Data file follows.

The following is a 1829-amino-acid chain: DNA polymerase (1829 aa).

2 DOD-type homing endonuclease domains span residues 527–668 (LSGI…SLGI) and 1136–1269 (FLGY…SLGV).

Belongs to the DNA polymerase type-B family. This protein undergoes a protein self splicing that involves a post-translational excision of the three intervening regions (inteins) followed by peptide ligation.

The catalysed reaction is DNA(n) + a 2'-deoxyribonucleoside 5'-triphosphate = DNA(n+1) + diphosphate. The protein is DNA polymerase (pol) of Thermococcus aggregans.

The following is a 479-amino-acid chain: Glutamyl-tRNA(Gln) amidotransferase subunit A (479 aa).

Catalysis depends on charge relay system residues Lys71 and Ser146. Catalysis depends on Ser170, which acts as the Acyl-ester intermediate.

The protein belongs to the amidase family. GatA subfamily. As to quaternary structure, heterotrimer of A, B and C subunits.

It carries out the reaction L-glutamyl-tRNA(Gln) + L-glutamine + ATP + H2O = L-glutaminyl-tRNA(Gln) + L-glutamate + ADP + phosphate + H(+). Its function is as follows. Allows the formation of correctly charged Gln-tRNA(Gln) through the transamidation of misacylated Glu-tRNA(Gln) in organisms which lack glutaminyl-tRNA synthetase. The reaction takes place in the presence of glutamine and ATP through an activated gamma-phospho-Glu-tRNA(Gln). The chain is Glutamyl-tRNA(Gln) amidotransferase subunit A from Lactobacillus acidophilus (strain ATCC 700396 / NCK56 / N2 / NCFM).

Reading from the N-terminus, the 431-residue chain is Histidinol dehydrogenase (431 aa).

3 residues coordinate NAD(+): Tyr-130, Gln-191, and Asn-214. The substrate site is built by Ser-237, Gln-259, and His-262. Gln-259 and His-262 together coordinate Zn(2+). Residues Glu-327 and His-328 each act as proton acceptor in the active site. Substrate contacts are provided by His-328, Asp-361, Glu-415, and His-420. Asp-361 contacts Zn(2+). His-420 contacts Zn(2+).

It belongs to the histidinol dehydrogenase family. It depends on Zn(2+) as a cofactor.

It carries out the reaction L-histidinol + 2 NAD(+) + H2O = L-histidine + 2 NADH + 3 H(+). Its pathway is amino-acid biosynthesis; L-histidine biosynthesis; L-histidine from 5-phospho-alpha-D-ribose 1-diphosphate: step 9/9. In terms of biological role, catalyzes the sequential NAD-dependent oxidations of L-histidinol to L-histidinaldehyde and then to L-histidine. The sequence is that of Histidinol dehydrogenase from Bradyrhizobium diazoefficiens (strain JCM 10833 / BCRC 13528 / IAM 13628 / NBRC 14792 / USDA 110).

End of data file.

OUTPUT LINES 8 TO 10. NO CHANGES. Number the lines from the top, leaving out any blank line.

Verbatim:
It carries out the reaction L-glutamyl-tRNA(Gln) + L-glutamine + ATP + H2O = L-glutaminyl-tRNA(Gln) + L-glutamate + ADP + phosphate + H(+). Its function is as follows. Allows the formation of correctly charged Gln-tRNA(Gln) through the transamidation of misacylated Glu-tRNA(Gln) in organisms which lack glutaminyl-tRNA synthetase. The reaction takes place in the presence of glutamine and ATP through an activated gamma-phospho-Glu-tRNA(Gln). The chain is Glutamyl-tRNA(Gln) amidotransferase subunit A from Lactobacillus acidophilus (strain ATCC 700396 / NCK56 / N2 / NCFM).

Reading from the N-terminus, the 431-residue chain is Histidinol dehydrogenase (431 aa).

3 residues coordinate NAD(+): Tyr-130, Gln-191, and Asn-214. The substrate site is built by Ser-237, Gln-259, and His-262. Gln-259 and His-262 together coordinate Zn(2+). Residues Glu-327 and His-328 each act as proton acceptor in the active site. Substrate contacts are provided by His-328, Asp-361, Glu-415, and His-420. Asp-361 contacts Zn(2+). His-420 contacts Zn(2+).